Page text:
Bekka arrived in the lounge the next morning with her guitar and a pile of music. She and Jonathan had planned this hour together. She would play some well-known songs and he would give a brief message. They had arranged for Sally to lead them in prayer and give others the opportunity to pray too.
Bekka set up her music stand and began to sing softly as people came in. She had a clear, sweet voice, and the chatter died down as the rest of the Class of 1990 settled. Just listening to her play and sing, was worship.
She played on. Everyone had arrived.
With a feeling of sadness, she stopped singing and welcomed everyone. Then she upped the tempo, singing old familiar choruses and hymns everyone knew. The mood shifted and people began to worship their God with enthusiasm. Clapping, moving, singing their hearts out, the praise was free and spontaneous as she led them through half a dozen melodies, letting the Holy Spirit guide her. She could feel his presence in the room and she let herself praise him with delight.
Dean could hear the singing from his room. He was aware of the joy the others were feeling. But his heart was cold and his thoughts were heavy. Nobody could love him like that. He was not worthy of such love. He had done too many bad things.
“Your sins are forgiven.”
The voice from the dream persisted. The brown eyes full of love, shining.
But how could they be forgiven? He closed the door to the garden, but still the singing drifted down the corridor. It was impossible to shut it out. He opened the Sunday newspaper which had been delivered with his breakfast and tried to concentrate on what he was reading. But the singing wove itself through his thoughts like a slow-moving stream.
Sally invited people to share any scriptures or prayers God had laid on their hearts. Her friends responded. There was now a sense of excitement in the room as if God was going to do something wonderful. Mary prayed it would be Dean, coming to know God as his Saviour. Others prayed similar prayers. Everyone was aware of Dean’s absence. It was sad, but it hurt too. They had tried so hard.
Gordon, who was due to tell his story after tea, spoke up.
“Friends, I sense an element of sadness in the room, in spite of the joy of our worshipping together for the first time ever, and feeling the presence of God amongst us.”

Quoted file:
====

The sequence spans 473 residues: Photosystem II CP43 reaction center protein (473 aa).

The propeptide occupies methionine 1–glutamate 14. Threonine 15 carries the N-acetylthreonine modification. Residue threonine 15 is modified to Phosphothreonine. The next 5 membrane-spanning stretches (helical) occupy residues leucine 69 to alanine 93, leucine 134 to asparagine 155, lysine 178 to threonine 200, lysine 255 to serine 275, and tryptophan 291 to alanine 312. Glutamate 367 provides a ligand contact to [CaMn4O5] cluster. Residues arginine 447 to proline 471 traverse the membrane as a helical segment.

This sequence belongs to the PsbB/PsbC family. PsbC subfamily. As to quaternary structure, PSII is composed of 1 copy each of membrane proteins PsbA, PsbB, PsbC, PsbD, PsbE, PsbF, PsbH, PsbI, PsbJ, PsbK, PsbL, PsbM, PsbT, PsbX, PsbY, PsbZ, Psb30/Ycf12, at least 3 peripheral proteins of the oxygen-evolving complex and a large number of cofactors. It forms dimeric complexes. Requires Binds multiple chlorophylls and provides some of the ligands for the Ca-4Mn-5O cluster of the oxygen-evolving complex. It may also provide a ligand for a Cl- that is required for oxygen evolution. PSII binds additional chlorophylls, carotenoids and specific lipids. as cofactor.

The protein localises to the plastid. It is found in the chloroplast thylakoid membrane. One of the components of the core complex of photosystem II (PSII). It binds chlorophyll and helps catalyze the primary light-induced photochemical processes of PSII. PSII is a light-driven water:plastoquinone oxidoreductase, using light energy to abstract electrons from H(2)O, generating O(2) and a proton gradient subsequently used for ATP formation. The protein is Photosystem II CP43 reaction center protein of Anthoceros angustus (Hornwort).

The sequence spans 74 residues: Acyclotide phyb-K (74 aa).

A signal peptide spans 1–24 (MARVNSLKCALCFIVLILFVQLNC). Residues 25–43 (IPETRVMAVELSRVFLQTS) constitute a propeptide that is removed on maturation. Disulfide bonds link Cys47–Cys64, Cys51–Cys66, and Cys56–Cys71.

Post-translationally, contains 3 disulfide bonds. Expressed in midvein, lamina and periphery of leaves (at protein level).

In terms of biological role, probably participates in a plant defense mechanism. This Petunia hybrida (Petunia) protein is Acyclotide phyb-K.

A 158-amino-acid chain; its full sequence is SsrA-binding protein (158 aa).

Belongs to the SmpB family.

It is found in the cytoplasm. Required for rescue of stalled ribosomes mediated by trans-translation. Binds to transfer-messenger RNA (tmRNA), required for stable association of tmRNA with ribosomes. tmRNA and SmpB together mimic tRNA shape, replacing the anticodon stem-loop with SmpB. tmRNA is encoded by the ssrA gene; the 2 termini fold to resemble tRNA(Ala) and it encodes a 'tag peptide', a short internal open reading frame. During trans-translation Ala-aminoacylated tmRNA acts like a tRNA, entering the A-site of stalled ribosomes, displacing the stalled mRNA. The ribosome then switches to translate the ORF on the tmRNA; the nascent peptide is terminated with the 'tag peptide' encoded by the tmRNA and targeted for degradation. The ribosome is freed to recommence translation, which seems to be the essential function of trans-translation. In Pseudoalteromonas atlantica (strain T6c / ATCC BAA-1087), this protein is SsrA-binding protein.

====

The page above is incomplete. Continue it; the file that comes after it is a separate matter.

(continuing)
People muttered their agreement. Gordon continued.
“I believe God is telling us to trust him. I know Dean is not with us. It has become apparent, during the course of the weekend, that he has not recognised Jesus as his Saviour. But I also believe God has it in hand. Maybe this weekend is not the moment that great meeting will happen. But we have planted seeds – a ton of seeds – and we have spoken of Jesus as our friend and helper. I know God’s word does not go out without bearing fruit. Someday, somewhere, Dean will meet Jesus and will acknowledge him as Lord.
“Don’t be disheartened, my friends. God has got this. We can only do what we can – God is the one who will draw Dean to himself in the end. Let’s praise God now. We have asked. We trust. Now we can thank God for His answer, even if we may never know what this is on this earth.”
Joy soared through the room as begging prayers turned to prayers of praise, for what had been, what was at that moment, and what was still to come.
Bekka played again, gentling her music so some were reduced to tears as they sang to their God.
Jonathan spoke about hope. Looking back over their lives, he said, so many of them had seemed to be without hope. Yet look at them now, serving Jesus, doing work they loved, facing difficult situations with courage and wisdom. His message was inspiring and challenging and they listened, caught up in his words, hearing God speak to them through him.
It had gone quiet. But one song rang in Dean’s mind. He tried to clear it away by humming other songs he often heard on the radio. He tried to concentrate on the newspaper stories spread before him. But nothing was working. One phrase wound its way around everything he read.
“How great Thou art.”
But he didn’t believe in God.
“How great Thou art.”
“No! No, I don’t believe in you!”
The song faded from his mind as the words slipped away. He turned back to his paper to read about the plight of Syrian refugees in their war-torn country.
“See,” he said to himself, “there can’t be a God, to allow such awful things to happen to people.”
But the love in those brown eyes from yesterday’s dream tugged at him, and the vivid memory would not let him go.